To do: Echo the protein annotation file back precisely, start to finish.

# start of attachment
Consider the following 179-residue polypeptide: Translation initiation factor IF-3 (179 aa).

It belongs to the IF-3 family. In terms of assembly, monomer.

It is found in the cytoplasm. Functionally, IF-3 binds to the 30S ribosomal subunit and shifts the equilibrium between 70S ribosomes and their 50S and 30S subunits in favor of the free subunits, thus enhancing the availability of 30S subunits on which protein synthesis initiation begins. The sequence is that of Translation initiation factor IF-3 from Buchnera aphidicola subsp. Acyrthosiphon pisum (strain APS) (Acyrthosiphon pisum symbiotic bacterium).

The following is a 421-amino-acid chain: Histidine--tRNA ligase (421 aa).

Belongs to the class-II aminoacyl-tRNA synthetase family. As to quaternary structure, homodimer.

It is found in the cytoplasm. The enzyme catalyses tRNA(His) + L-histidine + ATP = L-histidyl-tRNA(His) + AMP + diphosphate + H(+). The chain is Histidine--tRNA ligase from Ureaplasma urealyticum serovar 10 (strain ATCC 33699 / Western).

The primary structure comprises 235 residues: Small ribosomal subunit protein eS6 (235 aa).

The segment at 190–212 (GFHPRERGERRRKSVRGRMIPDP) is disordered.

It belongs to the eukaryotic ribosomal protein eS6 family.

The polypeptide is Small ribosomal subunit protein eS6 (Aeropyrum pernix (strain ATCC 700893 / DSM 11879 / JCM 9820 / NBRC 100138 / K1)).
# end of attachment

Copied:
Consider the following 179-residue polypeptide: Translation initiation factor IF-3 (179 aa).

It belongs to the IF-3 family. In terms of assembly, monomer.

It is found in the cytoplasm. Functionally, IF-3 binds to the 30S ribosomal subunit and shifts the equilibrium between 70S ribosomes and their 50S and 30S subunits in favor of the free subunits, thus enhancing the availability of 30S subunits on which protein synthesis initiation begins. The sequence is that of Translation initiation factor IF-3 from Buchnera aphidicola subsp. Acyrthosiphon pisum (strain APS) (Acyrthosiphon pisum symbiotic bacterium).

The following is a 421-amino-acid chain: Histidine--tRNA ligase (421 aa).

Belongs to the class-II aminoacyl-tRNA synthetase family. As to quaternary structure, homodimer.

It is found in the cytoplasm. The enzyme catalyses tRNA(His) + L-histidine + ATP = L-histidyl-tRNA(His) + AMP + diphosphate + H(+). The chain is Histidine--tRNA ligase from Ureaplasma urealyticum serovar 10 (strain ATCC 33699 / Western).

The primary structure comprises 235 residues: Small ribosomal subunit protein eS6 (235 aa).

The segment at 190–212 (GFHPRERGERRRKSVRGRMIPDP) is disordered.

It belongs to the eukaryotic ribosomal protein eS6 family.

The polypeptide is Small ribosomal subunit protein eS6 (Aeropyrum pernix (strain ATCC 700893 / DSM 11879 / JCM 9820 / NBRC 100138 / K1)).